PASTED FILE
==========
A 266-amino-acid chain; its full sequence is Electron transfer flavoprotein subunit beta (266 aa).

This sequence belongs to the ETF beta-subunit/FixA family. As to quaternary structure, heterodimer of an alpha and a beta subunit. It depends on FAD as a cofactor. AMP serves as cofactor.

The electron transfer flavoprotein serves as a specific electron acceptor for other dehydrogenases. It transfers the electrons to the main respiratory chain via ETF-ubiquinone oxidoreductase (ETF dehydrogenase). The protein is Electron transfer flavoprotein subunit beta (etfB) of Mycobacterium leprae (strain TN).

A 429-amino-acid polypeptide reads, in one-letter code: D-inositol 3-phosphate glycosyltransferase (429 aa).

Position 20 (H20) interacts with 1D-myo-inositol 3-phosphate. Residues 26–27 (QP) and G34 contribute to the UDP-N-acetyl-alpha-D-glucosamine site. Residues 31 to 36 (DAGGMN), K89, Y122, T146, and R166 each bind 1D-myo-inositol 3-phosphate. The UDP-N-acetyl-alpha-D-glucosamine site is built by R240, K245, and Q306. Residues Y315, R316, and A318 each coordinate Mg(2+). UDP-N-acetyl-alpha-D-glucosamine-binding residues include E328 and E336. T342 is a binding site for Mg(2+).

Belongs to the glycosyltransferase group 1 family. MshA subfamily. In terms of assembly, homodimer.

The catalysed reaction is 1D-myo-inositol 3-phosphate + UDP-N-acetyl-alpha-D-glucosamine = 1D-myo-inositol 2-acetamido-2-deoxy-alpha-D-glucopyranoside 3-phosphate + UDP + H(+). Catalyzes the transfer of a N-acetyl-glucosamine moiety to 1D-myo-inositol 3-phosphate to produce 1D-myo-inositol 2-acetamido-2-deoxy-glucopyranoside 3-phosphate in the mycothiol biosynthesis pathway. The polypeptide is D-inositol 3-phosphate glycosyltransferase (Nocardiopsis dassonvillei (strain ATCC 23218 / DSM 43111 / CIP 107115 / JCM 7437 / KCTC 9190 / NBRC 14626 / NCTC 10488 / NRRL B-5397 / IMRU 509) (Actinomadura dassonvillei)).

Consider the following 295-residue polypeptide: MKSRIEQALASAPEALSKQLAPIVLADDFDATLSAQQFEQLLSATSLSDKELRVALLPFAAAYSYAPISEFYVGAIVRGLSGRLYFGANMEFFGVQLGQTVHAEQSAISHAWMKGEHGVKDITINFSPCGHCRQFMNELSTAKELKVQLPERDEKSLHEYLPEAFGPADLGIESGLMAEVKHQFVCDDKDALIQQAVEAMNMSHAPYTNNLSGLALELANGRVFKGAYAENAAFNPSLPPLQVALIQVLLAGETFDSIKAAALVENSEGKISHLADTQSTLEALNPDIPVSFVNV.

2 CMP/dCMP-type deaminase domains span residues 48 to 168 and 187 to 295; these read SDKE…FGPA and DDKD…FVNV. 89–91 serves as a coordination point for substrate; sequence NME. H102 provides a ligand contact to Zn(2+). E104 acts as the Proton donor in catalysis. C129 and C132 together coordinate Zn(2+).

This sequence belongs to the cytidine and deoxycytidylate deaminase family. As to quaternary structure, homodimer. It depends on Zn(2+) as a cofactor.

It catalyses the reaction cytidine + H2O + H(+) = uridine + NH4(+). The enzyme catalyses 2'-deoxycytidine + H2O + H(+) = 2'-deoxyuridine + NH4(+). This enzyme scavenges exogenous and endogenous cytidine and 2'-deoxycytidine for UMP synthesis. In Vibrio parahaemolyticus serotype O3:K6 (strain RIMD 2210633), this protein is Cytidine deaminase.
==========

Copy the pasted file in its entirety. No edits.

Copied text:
A 266-amino-acid chain; its full sequence is Electron transfer flavoprotein subunit beta (266 aa).

This sequence belongs to the ETF beta-subunit/FixA family. As to quaternary structure, heterodimer of an alpha and a beta subunit. It depends on FAD as a cofactor. AMP serves as cofactor.

The electron transfer flavoprotein serves as a specific electron acceptor for other dehydrogenases. It transfers the electrons to the main respiratory chain via ETF-ubiquinone oxidoreductase (ETF dehydrogenase). The protein is Electron transfer flavoprotein subunit beta (etfB) of Mycobacterium leprae (strain TN).

A 429-amino-acid polypeptide reads, in one-letter code: D-inositol 3-phosphate glycosyltransferase (429 aa).

Position 20 (H20) interacts with 1D-myo-inositol 3-phosphate. Residues 26–27 (QP) and G34 contribute to the UDP-N-acetyl-alpha-D-glucosamine site. Residues 31 to 36 (DAGGMN), K89, Y122, T146, and R166 each bind 1D-myo-inositol 3-phosphate. The UDP-N-acetyl-alpha-D-glucosamine site is built by R240, K245, and Q306. Residues Y315, R316, and A318 each coordinate Mg(2+). UDP-N-acetyl-alpha-D-glucosamine-binding residues include E328 and E336. T342 is a binding site for Mg(2+).

Belongs to the glycosyltransferase group 1 family. MshA subfamily. In terms of assembly, homodimer.

The catalysed reaction is 1D-myo-inositol 3-phosphate + UDP-N-acetyl-alpha-D-glucosamine = 1D-myo-inositol 2-acetamido-2-deoxy-alpha-D-glucopyranoside 3-phosphate + UDP + H(+). Catalyzes the transfer of a N-acetyl-glucosamine moiety to 1D-myo-inositol 3-phosphate to produce 1D-myo-inositol 2-acetamido-2-deoxy-glucopyranoside 3-phosphate in the mycothiol biosynthesis pathway. The polypeptide is D-inositol 3-phosphate glycosyltransferase (Nocardiopsis dassonvillei (strain ATCC 23218 / DSM 43111 / CIP 107115 / JCM 7437 / KCTC 9190 / NBRC 14626 / NCTC 10488 / NRRL B-5397 / IMRU 509) (Actinomadura dassonvillei)).

Consider the following 295-residue polypeptide: MKSRIEQALASAPEALSKQLAPIVLADDFDATLSAQQFEQLLSATSLSDKELRVALLPFAAAYSYAPISEFYVGAIVRGLSGRLYFGANMEFFGVQLGQTVHAEQSAISHAWMKGEHGVKDITINFSPCGHCRQFMNELSTAKELKVQLPERDEKSLHEYLPEAFGPADLGIESGLMAEVKHQFVCDDKDALIQQAVEAMNMSHAPYTNNLSGLALELANGRVFKGAYAENAAFNPSLPPLQVALIQVLLAGETFDSIKAAALVENSEGKISHLADTQSTLEALNPDIPVSFVNV.

2 CMP/dCMP-type deaminase domains span residues 48 to 168 and 187 to 295; these read SDKE…FGPA and DDKD…FVNV. 89–91 serves as a coordination point for substrate; sequence NME. H102 provides a ligand contact to Zn(2+). E104 acts as the Proton donor in catalysis. C129 and C132 together coordinate Zn(2+).

This sequence belongs to the cytidine and deoxycytidylate deaminase family. As to quaternary structure, homodimer. It depends on Zn(2+) as a cofactor.

It catalyses the reaction cytidine + H2O + H(+) = uridine + NH4(+). The enzyme catalyses 2'-deoxycytidine + H2O + H(+) = 2'-deoxyuridine + NH4(+). This enzyme scavenges exogenous and endogenous cytidine and 2'-deoxycytidine for UMP synthesis. In Vibrio parahaemolyticus serotype O3:K6 (strain RIMD 2210633), this protein is Cytidine deaminase.